The Baroness and the Pig: An idealistic nineteenth century baroness has found her next maid—a feral girl who can barely speak, let alone keep house. Now it’s just a matter of socializing her … right? Funny, relevant and heartbreaking, this Pygmalion-inspired tale of friendship and revenge cuts to the core of what it means to be “civilized”—and to be human. Mature content. By Michael Mackenzie, directed by Selma Dimitrijevic.
TC: This is the second in our series of Canadian classics. [Last season], 1837 was one of our best received shows in years. Baroness is exactly the kind of play I like, one that hasn’t been done much in English-speaking Canada, but much in French-speaking Canada and Europe. I first saw this play in Hungary in 2005, and thought it was wonderful and was intrigued to meet the Canadian playwright and read it in English. It’s a marvelous piece for two actresses and [will star] Julia Course and Yanna McIntosh, a Stratford legend who is making her Shaw debut. I’ve been lucky enough to work with some great actors at Stratford, so there’s one or two in every season I will get to come over, so there will be a slightly more fluid journey between the two festivals. But there will always be a core ensemble here, and we’ll work hard to keep that feeling of a team.
The Orchard (After Chekhov): It’s Chekhov’s The Cherry Orchard—transformed into the tale of a Punjabi-Sikh family fighting to hold onto their Okanagan Valley orchard. Based on Sarena Parmar’s own childhood in British Columbia, this fresh adaptation confronts life, loss, and the Canadian immigrant experience. A world premiere, directed by Ravi Jain.
TC: The Orchard is another Canadian play this season, in this case a Canadian version of the Russian classic transplanted to farmers in Western Canada. It’s a beautiful new script that has all the pain and fun and comedy and tragedy of The Cherry Orchard, but moves it to 1970s Canada, so it has a familiar unfamiliarity about it.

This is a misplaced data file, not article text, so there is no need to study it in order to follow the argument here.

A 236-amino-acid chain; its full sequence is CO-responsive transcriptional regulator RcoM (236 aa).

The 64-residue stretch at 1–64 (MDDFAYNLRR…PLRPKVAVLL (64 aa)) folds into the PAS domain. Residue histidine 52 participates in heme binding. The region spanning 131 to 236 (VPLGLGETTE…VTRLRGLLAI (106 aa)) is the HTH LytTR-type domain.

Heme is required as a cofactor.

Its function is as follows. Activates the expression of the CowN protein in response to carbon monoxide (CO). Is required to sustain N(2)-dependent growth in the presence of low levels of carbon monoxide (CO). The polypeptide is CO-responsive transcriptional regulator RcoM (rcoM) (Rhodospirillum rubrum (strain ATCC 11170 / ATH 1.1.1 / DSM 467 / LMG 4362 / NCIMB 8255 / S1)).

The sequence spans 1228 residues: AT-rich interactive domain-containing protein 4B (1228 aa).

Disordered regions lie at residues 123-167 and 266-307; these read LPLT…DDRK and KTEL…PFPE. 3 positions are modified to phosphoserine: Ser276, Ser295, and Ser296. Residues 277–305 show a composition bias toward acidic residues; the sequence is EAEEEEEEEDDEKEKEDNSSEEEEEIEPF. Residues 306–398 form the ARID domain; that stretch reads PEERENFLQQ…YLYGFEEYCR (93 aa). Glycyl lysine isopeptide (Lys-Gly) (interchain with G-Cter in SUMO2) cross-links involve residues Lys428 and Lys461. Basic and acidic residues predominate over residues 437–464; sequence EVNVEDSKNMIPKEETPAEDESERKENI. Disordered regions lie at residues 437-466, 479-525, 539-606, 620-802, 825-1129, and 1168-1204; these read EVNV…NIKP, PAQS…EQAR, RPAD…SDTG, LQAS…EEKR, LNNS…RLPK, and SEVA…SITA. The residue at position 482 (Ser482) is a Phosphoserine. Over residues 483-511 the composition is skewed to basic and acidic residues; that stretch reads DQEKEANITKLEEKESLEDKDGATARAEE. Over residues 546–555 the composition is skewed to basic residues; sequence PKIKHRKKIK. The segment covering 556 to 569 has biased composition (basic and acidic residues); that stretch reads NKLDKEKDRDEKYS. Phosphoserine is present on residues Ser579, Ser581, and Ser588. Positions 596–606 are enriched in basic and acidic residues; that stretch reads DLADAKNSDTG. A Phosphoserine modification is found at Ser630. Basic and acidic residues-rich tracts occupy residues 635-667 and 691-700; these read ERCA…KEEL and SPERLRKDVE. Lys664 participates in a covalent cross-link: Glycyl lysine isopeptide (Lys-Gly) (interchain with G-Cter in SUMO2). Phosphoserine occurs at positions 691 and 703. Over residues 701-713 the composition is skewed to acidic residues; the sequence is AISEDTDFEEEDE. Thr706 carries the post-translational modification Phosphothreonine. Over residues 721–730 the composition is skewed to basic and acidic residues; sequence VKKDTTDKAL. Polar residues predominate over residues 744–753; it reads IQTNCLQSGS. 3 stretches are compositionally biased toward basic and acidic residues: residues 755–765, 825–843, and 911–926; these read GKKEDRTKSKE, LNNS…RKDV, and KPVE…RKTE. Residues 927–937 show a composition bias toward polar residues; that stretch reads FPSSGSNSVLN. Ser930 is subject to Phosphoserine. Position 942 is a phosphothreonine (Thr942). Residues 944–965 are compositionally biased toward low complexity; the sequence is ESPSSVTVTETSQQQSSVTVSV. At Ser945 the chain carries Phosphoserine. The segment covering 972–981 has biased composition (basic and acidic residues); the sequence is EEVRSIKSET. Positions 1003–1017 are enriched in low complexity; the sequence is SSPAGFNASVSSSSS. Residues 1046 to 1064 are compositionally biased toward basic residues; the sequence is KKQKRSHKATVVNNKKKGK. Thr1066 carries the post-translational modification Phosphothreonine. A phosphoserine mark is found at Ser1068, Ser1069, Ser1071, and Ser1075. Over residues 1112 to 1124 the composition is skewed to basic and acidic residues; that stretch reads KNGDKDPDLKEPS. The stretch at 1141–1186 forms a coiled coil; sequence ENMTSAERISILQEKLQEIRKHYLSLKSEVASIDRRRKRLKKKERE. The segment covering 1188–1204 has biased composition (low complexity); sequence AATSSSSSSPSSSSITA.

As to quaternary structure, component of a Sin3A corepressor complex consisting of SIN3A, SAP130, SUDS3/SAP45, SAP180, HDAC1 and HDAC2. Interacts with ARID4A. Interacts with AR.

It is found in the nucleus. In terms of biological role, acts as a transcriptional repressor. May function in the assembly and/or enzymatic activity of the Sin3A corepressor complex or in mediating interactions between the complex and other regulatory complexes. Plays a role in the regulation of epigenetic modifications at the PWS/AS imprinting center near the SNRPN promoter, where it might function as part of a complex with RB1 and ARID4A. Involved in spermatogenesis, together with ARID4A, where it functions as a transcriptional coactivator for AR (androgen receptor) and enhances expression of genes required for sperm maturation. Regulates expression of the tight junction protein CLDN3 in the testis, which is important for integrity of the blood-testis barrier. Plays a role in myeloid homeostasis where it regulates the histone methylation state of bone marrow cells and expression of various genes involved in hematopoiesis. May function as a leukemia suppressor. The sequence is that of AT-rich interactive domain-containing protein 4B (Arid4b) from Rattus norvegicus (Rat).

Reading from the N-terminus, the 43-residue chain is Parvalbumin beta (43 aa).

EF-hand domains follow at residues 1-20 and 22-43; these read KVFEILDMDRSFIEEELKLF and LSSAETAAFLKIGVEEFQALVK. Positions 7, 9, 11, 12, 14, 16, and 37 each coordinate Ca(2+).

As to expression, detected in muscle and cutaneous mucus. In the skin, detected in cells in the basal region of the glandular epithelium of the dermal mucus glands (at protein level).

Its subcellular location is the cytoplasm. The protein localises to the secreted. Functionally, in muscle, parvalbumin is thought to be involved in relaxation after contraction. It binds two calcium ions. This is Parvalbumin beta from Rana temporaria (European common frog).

[Last season], the thing that really pleased me, especially with people coming from the states to see [the Canadian plays like] 1837 or 1979 is that they all felt—as I really was sure—that you didn’t need to be Canadian or know Canadian history to enjoy them, and the reason you can always trust me to come up with those plays is because I’m not Canadian, and I don’t know Canadian history, so you can be sure I’m reading them from the point of view of anyone in New York State and enjoying universal pleasure from them and not just because I recognize such-and-such character from history.
Oh! What a Lovely War: Follow a band of singing, dancing Canadian soldiers into the Great War and rediscover the spirit behind “lest we forget.” By Joan Littleton, Theatre Workshop and Charles Chilton, directed by Peter Hinton.
TC: Right in the middle of our conversation about the first World War is this piece that we’re reinventing for this production, because it was done over fifty years ago in London, and here we are with a much greater historical perspective on the first World War, and in Canada. We’re keeping the songs and dances, but the sketches in between are being redevised to reflect the story of people who are from here; we’re [using] the Canadian regiments that went from Fort Niagara. In fact, the Royal George [where this will play], was opened in 1917 as a vaudeville theater to entertain the troops at Fort Niagara.